Fall off, Image Coverage & Vignetting

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As the lens covers a 43.5mm image circle, when you use it on a full-frame-sized sensor you get very good illumination across the entire image.

I didn’t see any vignetting when shooting 6K 17:9 full-frame on the Kinefinity MAVO LF. 


The growing trend that is common with quite a few of the affordable cine zooms and primes these days is to come up with something that is a little more vintage, and that sometimes comes at the expense of sharpness. I was curious to see if the CHIOPT followed that trend. Above you can see how the 24mm T2 performs when used at various T stops. All of the sharpness tests were captured in 6K DCI.

The lens is pretty sharp even when used wide open at T2. At T4, it does improve. For a 24mm T2 lens, I was surprised at how sharp it was.

Above you can see how the 35mm T2 lens performs when used at various T stops.

I found that at 35mm the lens was nice and sharp when used wide open at T2. Once you start stopping the lens down sharpness does improve slightly as you would expect.

Above you can see how the 50mm T2 lens performs when used at various T stops. Again, just like with the other focal lengths, it was very sharp when used wide open.

Above you can see how the 75mm T2.8 lens performs when used at various T stops. At T2.8 is is very sharp and shows a lot of fine detail.

Above you can see how the 100mm T2.8 lens performs when used at various T stops. AGain, just like with all of the other focal lengths, the lens is nice and sharp, even when used wide open.

Lens Flare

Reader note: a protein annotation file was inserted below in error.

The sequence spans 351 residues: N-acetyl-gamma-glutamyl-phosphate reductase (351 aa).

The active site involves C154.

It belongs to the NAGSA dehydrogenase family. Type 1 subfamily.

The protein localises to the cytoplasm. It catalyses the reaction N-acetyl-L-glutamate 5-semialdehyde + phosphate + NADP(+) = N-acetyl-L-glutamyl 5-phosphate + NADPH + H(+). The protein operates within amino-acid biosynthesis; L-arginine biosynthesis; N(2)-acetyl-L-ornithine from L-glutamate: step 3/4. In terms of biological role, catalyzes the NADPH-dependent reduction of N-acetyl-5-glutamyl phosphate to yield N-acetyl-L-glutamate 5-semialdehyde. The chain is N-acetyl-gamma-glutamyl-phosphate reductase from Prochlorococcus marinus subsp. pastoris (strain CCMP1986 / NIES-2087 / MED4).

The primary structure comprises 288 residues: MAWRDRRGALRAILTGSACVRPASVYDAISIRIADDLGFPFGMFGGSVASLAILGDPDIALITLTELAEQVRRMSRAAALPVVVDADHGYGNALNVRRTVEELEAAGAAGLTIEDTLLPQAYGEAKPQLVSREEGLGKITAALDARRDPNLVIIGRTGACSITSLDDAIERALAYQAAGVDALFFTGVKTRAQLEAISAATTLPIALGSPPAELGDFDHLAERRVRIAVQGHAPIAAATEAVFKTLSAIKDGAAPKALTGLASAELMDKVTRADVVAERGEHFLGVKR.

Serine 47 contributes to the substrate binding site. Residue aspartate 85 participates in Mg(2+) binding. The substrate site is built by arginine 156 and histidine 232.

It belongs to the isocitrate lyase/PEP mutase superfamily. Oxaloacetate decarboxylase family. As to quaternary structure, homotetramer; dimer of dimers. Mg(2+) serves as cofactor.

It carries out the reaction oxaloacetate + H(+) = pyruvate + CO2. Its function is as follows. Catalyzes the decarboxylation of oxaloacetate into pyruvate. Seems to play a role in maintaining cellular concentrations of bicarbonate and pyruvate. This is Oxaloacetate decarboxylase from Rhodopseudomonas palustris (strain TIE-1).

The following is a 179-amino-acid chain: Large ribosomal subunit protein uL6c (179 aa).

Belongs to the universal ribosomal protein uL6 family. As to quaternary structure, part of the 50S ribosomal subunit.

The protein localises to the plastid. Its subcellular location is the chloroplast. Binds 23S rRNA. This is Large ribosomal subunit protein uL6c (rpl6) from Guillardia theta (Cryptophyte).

The lenses all have different flare characteristics. I personally prefer the flare from the 24mm and 35mm.

Lens flare is very much a personal thing and whether you like the flares this lens produces only you will know.

Chromatic Aberration

Something you don’t want when shooting with macro lenses is chromatic aberration. The lenses don’t have a lot of real-world visible chromatic aberration. If you zoom into the image by 300% when used wide open at T2.8 you can see a very, very small amount of color fringing on reflective surfaces and over-exposed areas. The small amount of chromatic aberration is impressive for lenses at this price.


Nice bokeh is something everybody craves. The bokeh produced is reasonably round and there are no signs of onion rings. I quite liked the out-of-focus areas I could get and the separation the lenses were able to achieve.


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I did find that the 24mm has a tiny bit of barrel distortion, but it was very well controlled.

Color Tone

The CHIOPT SLASHER primes are fairly neutral when it comes to color tone. They may lean a little more toward cooler tones, but I wouldn’t say they are as cool as a Zeiss. The lens isn’t too clinical, especially when used wide open. What look you actually prefer from a lens is entirely going to come down to personal choice. What was nice to see is that all of the lenses in the series shared a common color tone. While they may have slightly different flare characteristics, they all worked well together.

The color tone of a lens is really something you should look at closely if you are going to be using both prime and zoom lenses from different manufacturers. Certain prime and zoom lenses work better together than others. What will work for you will also depend on what camera you are using.

Real World Thoughts

The CHIOPT SLASHER Macro Cine Primes would be right at home on cameras such as the Sony FX6, FX9, VENICE, RED V-Raptor, ARRI ALEXA Mini LF, ARRI Amira, ARRI ALEXA 35, Canon C500 Mark II, Kinefinity MAVO LF, EDGE, etc. You could also use them on smaller-sized mirrorless hybrids if you are prepared to deal with their weight and size.

They really are specialized lenses and they perform a lot better as macro lenses than general primes. You can some really tight and interesting macro shots using the lenses. The lenses are all nice and sharp when used in a Macro capacity, even wide open.

I went and took some shots with the lenses and a Kinefinity MAVO LF to see how they performed in the real world.